Alternative Theater Marks 25 Years In GR

September 6, 2005
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What do presidential assassinations, the criminal justice system, Queen Elizabeth I and urine have in common?

They are all part of the 25th season of Actors’ Theatre.

Fred Sebulske, founder and managing director of the group, said Actors’ Theatre’s philosophy of giving non-mainstream theater a platform in Grand Rapids has solidified its presence in the community over the past quarter-century.

Sebulske said although some of the shows may be controversial or not appeal to everyone, they are meant to be “entertaining, innovative, challenging and thought-provoking theater.”

“We apologize for none of it,” he said. “We’re doing it because we think they’re important ideas or important themes.”

To help increase the diversity in the performances, Sebulske said the group tries to include issues important to women, racial minorities, and the gay and lesbian community.

One of the more controversial pieces the theater has performed was “The Normal Heart,” which dealt with AIDS and HIV at the same time the first AIDS cases in Kent County were acknowledged.

Though many of the shows deal with intense subjects, Sebulske said they also have some lighthearted shows such as “Bat Boy the Musical” and “The Rocky Horror Show,” which he said appealed to a younger audience.

“We’re not all grim and serious and issue-oriented,” he said. “We try to be as wide a community theater as possible.”

This year’s season will include “Jesus Hopped the ‘A’ Train” by Stephen Adly Guirgis, “Assassins” a musical by Stephen Sondheim and John Weidman, “Kimberly Akimbo” by David Lindsay Abaire, “Elizabeth Rex” by Timothy Findley, and “Urinetown,” a musical by Greg Kotis and Mark Hollmann.

Sebulske said “Assassins” has particular significance because it will be the first time in the history of the theater that a show has been produced twice. The Sondheim musical was performed 10 years ago when the subject matter — which concerns nine people who have attempted to assassinate the president of the United States — was very controversial. Sebulske thought it would be interesting to bring it back to see if time has changed people’s attitudes.

Sebulske said he started the theater with a group of about 20 actors who, like himself, were tired of leaving town in order to work in non-mainstream productions.

“Actors in the area were not getting a chance to see that type of work,” he said. “We also wanted to do work that was not being done at the time anywhere else in town.”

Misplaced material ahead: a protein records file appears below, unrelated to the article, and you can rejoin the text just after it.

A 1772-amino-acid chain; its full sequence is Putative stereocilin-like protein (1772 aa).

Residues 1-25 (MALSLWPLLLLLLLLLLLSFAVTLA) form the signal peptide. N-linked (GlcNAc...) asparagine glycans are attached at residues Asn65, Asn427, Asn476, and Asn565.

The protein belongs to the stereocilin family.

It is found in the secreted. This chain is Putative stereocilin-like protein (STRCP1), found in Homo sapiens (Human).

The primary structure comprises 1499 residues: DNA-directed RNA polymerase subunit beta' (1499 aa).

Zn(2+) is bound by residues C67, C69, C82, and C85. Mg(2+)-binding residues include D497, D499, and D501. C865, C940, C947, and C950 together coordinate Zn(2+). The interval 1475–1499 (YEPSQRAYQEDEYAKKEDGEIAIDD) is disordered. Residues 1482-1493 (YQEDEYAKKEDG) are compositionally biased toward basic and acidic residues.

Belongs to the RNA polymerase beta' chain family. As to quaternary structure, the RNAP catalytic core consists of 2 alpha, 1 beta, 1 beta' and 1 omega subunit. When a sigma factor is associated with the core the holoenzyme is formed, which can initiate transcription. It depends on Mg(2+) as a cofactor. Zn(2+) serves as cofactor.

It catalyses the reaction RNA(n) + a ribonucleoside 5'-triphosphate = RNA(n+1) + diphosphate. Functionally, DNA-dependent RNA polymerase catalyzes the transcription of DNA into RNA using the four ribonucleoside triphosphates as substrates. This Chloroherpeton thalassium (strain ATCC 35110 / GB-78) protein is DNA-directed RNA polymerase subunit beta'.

During the past 25 years, Jean Reed Bahle has acted in, directed and written Actors’ plays. She attributes getting her job as an adjunct faculty member in Hope College’s theater program to her experience teaching workshops at Actors’ Theatre.

“It’s been a huge part of my life and I’m imagining a lot of other people in Grand Rapids, too,” she said.

Bahle said the theater was the “off-Broadway” of Grand Rapids.

“It was just another venue for a different type of play,” she said. “It would be a place where actors could really go and stretch their acting muscles.”

Though the group is not a professional theater, the actors are paid a $40 stipend for every performance.

“We owe it to the actor to recognize his or her professional contribution just as we recognize everyone else,” Sebulske said.

Beyond being an opportunity for aspiring actors, Actors’ Theatre also encourages local playwrights through its Ben Franklin program, named so because of Franklin’s appearance on the $100 bill. Writers chosen to participate in the program are given $100 toward producing their play, which is then performed in a black-box theater space.

Six years ago the theater moved its performances to the new Spectrum Theater at 160 Fountain St. NE, on the Grand Rapids Community College campus. Actors’ Theatre, which is affiliated with the college, shares the space with GRCC’s theater program and with Jewish Theatre Grand Rapids and Heritage Theatre Company.

Sebulske said the move meant an increase from 118 seats to 250, but that the new theater retains the intimate feeling of the former space.

“We can do a lot more than we could do in that early space,” he said.

The program also expanded, making Sebulske the first paid managing director after his retirement as chairman of GRCC’s theater department in 2000, and also hiring an administrative assistant and a costumer in recent years.

Though there are many theater programs and companies in the Grand Rapids area, Sebulske said he believes there is room for everyone.

“As the community grows, there is an audience that grows for more and different types of theater,” he said.

With a $225,000 budget, Sebulske said that despite a slow economy, the theater has remained in the black for the past few years.

“That’s pretty much all you can ask for in a not-for-profit organization,” he said.

Though the program may grow eventually, Sebulske said he is content with the theater’s status and hopes to stay financially stable.

“We’re just happy to be in a new place,” he said. “We want to enjoy it for a while.”    

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